Paraphrasing Jack Nicholson's famous line in the 1989 movie Batman, the consumer audio category needs … a shot of youth.
The audio market needs to get younger, and it needs to get younger now. Baby Boomers, once the lifeblood of consumer audio spending, are now spending their money on other things, and Millennials are moving on up.
“The economy is still all about – who else – boomers,” blared a USA Today headline in July 2017. Americans 55 and older accounted for 41.6 percent of consumer spending in the first quarter of last year, according to that report. Adding 53- and 54-year-olds to the data would bring the buying power of “older” Americans to 50 percent of all U.S. spending.
Here’s the hitch: Boomers, the ones who used to invest in quality record players and loudspeakers, are spending less on clothing and electronics, and more on healthcare and travel. The youngens who grew up on iPod and iTunes are the folks spending money on audio these days.
Catering to the Young Streamers
You don’t need statistics to tell you that physical media – consumed voraciously by Boomers – is on the outs, replaced by (usually) lesser-quality streaming music services savored by the younger generation.
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But here they are: Streaming music subscriptions grew from 132.6 million at the end of 2016 to 162.6 million by June 2017, according to MIDiA Research, bolstered by the launch of Amazon’s free music service for Prime members and affordable “Unlimited” service for paid subscribers.
More than two-thirds of subscribers are under the age of 40, according to the report, and a majority of these subscribers range in age from 25 to 34.
Gone are the days of listening to music like they did in the golden era of audio: parked between a set of speakers, hair blowing back like the Memorex man.
Consumers instead crave hot products like headphones, voice-enabled smart speakers, and soundbars to listen to everything from their retro 1980s playlists on streaming services, to podcasts and YouTube videos.
From the Mouths of Babes: Millennial Audio Marketers Explain their Generation
Just because Millennials might listen to lesser-quality music doesn’t mean they won’t spend money on the category, according to Caster Communications’ Erin Phillips, herself a Millennial and long-time marketing professional for such iconic audio brands as Paradigm, Anthem and MartinLogan.
Counter to stereotypes, she explains, younger consumers do care about good sound, but the audio market has done a poor job of educating them. Rather, the most well-marketed brands are “perceived as the be-all, and the end-all of audio brands,” Phillips says.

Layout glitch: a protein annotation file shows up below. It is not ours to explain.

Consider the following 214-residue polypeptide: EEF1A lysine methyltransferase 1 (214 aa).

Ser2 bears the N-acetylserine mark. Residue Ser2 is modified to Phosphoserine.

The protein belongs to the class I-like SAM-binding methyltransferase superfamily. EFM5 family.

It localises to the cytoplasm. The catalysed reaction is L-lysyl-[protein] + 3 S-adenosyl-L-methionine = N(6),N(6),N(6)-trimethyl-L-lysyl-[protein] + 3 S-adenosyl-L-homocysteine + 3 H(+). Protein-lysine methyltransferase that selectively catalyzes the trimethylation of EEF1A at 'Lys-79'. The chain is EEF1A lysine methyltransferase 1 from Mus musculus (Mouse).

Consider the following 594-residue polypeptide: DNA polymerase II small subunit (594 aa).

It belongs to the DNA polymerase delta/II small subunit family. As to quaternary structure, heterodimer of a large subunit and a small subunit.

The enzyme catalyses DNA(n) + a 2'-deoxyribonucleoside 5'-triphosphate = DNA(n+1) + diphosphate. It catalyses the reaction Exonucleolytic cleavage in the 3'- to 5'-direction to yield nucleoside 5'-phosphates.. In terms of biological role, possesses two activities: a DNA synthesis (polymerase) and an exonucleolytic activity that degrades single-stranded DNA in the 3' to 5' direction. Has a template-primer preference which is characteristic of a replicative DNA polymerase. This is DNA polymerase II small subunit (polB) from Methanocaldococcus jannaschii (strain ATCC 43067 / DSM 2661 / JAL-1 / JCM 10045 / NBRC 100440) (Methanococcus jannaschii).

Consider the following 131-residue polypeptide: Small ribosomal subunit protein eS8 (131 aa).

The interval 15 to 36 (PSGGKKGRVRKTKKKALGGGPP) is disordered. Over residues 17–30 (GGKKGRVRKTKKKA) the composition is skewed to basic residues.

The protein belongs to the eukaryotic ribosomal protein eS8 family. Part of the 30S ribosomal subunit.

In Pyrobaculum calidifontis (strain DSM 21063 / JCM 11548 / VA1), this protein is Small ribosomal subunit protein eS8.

Audio marketing veteran
In short: Millennials just don’t know better.
They aren’t cheapskates, either, Phillips adds: “What I’ve learned from my observations is that my generation isn’t afraid to spend money. In fact, many in my age range are DINKs [double income no kids], which means they—more than most—have money to spend.”
Her generation “takes pride in their homes” and is “willing to invest in fairly sizable renovations, furniture, appliances, and technology to improve décor and lifestyle,” Phillips explains.
If integrators move beyond the stereotypes, she urges, they will find that Millennials do value sound quality and enjoy home-theater entertainment.
Another Millennial finding reasons for optimism is June Ip, vice president of marketing for Lenbrook (NAD, PSB Speakers, and Bluesound).
Ip says that after several years of having to deal with a lopsided market that had lots of hardware choices, but little content, a growing amount of high-resolution content is now becoming available via MQA and TIDAL.
With hip artists like Jay-Z and Lady Gaga releasing high-resolution content, momentum for younger consumers to invest in quality audio equipment is building.
“You’re getting a group of Millennials and they grew up listening to headphones,” Ip says. “Many of them rely on the $10 headphones that come with their smart devices. There is a huge market opportunity with the $300-and-up headphone market and seeing consumers invest in those products.”